Daily Archives: February 6, 2018

Headless tuna in the woods case still an open investigation

The Gloucester man charged with illegally disposing a headless tuna in woods off Revere Street last fall had his case continued for another five weeks in Gloucester District Court on Monday. But a spokeswoman for NOAA Fisheries’ Office of Law Enforcement said that agency has not yet begun to advance its federal case against Harold E. Wentworth, 40, of 24 Liberty St., and crew members of his fishing vessel, the Went-Way, over their alleged illegal landing of the fish last October. >click to read< 18:41

FISH-NL – Ottawa’s failure to include adjacency principle in Fisheries Act amendments ‘grave injustice’

The Federation of Independent Sea Harvesters of Newfoundland and Labrador (FISH-NL) says Ottawa’s failure to include the principles of adjacency and historical attachment in the reformed Fisheries Act — to ensure inshore harvesters have priority access to fish off their shores — is a grave injustice. “It’s one thing for the Trudeau government to move to protect the independent commercial fishery, but that’s useless unless harvesters have fish to catch,” says Ryan Cleary, President of FISH-NL. >click to read< 15:15

Minister announces changes to federal fisheries act

Federal Fisheries and Oceans Minister Dominic LeBlanc announced today $284.2 million to support the restoration of protections to fish and fish habitats taken away by the former Conservative government in 2012, and to incorporating new modern safeguards in the industry. It was part of amendments to the Fisheries Act that LeBlanc outlined at a news conference in Vancouver. “To preserve, protect and help restore our environment we need a Fisheries Act that Canadians can trust,” LeBlanc stated. >click to read< 15:05 

David Boyd – No footprints in the snow

I write this from my son’s living room, high in the east-end hills of St. John’s, overlooking the bustling streets of Newfoundland’s capital city, and I think — yesterday I spent my day repairing Father’s old fishing premises, now mine, in a small fishing village in Notre Dame Bay — a world far removed from the consciousness of the decision-makers in the upper chambers of the Confederation Building, visible now through the early morning mist. And I think, I think as I watch my grandkids absorbed in their devices, of my own childhood in that small fishing village — a place I will not name because it could be any of hundreds of outport communities — of the freedoms we enjoyed and the idyllic childhood we shared with our parents in the fishing boats and stages of our youth. >click to read< 13:30

Fatigue the cause of fishing vessel’s grounding

On 6 March 2017, the uninspected commercial fishing vessel ‘St. Dominick’ grounded in Pumicestone Bay, Alaska. The engine room flooded within 10–20 minutes of the grounding, and the four crew abandoned the vessel a short time later. None of them were injured, and no pollution was reported, but the vessel, valued at $1.1 million, was deemed a constructive total loss. US NTSB issued an investigation report on the accident. >click to read< 13:02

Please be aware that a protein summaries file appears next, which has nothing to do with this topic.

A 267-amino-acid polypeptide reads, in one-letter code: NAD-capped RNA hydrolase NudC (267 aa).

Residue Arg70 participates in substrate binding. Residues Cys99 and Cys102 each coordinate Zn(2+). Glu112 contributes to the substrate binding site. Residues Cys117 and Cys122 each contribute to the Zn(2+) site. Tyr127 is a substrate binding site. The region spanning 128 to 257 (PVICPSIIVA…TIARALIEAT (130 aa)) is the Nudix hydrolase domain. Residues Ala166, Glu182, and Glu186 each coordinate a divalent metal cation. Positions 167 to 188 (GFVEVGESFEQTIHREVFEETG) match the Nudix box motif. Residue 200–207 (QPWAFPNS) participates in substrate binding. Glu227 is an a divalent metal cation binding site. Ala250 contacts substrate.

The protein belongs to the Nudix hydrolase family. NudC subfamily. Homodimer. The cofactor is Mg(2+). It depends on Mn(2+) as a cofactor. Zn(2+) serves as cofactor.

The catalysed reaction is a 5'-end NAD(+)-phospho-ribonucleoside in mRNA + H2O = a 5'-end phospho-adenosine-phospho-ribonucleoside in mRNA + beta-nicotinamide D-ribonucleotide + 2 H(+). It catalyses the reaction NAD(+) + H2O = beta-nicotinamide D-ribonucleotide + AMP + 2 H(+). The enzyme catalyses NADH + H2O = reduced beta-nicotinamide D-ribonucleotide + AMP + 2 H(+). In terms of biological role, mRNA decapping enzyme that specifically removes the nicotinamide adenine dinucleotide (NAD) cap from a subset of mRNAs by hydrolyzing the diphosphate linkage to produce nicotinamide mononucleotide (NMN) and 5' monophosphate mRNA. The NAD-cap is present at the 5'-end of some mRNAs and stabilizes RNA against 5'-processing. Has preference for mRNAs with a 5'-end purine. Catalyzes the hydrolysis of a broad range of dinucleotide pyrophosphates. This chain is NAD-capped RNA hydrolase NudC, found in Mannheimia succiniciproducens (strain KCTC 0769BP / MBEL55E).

Survey of world’s unprovoked shark attacks singles out South Carolina

South Carolina was singled out in a worldwide survey of unprovoked shark attacks because it doubled its numbers in 2017. The Florida Museum of Natural History released the data, which showed a 2017 world total of 88 confirmed unprovoked shark attacks, 30 provoked attacks, and 18 cases of boats being attacked by sharks. Only five of the unprovoked attacks were fatal worldwide, none of which were in the U.S., says the report. Among the other top states for unprovoked attacks: Hawaii (6), California (2) and one attack each in North Carolina, Massachusetts, Texas and Virginia.  Australia was second to the United States in unprovoked attacks with 14.>click to read< 12:12

Watch new Serene being launched in Poland

A NEW 82-metre pelagic trawler made for the Whalsay based Serene Fishing Company has been launched in Poland. A ceremony for the partly-outfitted vessel took place in Gdansk on 1 February. The new Serene is due to be handed over to its owners later this year. She was built by Nauta Shiprepair Yard and will be completed at Denmark’s Karstensens Skibsvaerft. The old Serene was sold to new Norwegian owners last year. >click for video< 11:15

Whooshh growing rapidly in Europe, stalled by U.S. regulations

The difference between the Whooshh fish transport system and traditional fish ladders — data suggests — is like the difference between crossing the Sierra Nevada Mountain Range with the Donner Party or snug inside the club car of the California Zephyr. Yes, fish can theoretically navigate fish ladders to get around dams and other impediments, but research over the past seven years shows that it’s a perilous journey that often takes several days and leaves the lucky survivors bruised, battered and too weak to complete their upstream migration. In contrast, the Whooshh transport system literally whooshhes the fish up and over the dam in a matter of seconds via a seamless pneumatic tube system that works something like a gentle vacuum. >click to read< 10:02 

4 things to watch for in Canada’s new Fisheries Act

The federal government will unveil long-awaited changes to Canada’s Fisheries Act later today. For federal Fisheries Minister Dominic LeBlanc, this is a rhetoric-meets-reality test on several hot-button issues. Fishermen and corporations are watching to see if LeBlanc fulfils promises to strengthen protections to preserve the independence of inshore fisheries.,,, Environmentalists also want to see a commitment to “science-based decision making,” and an “ecosystem” and “precautionary” approach to fisheries management,,, >click to read< 09:31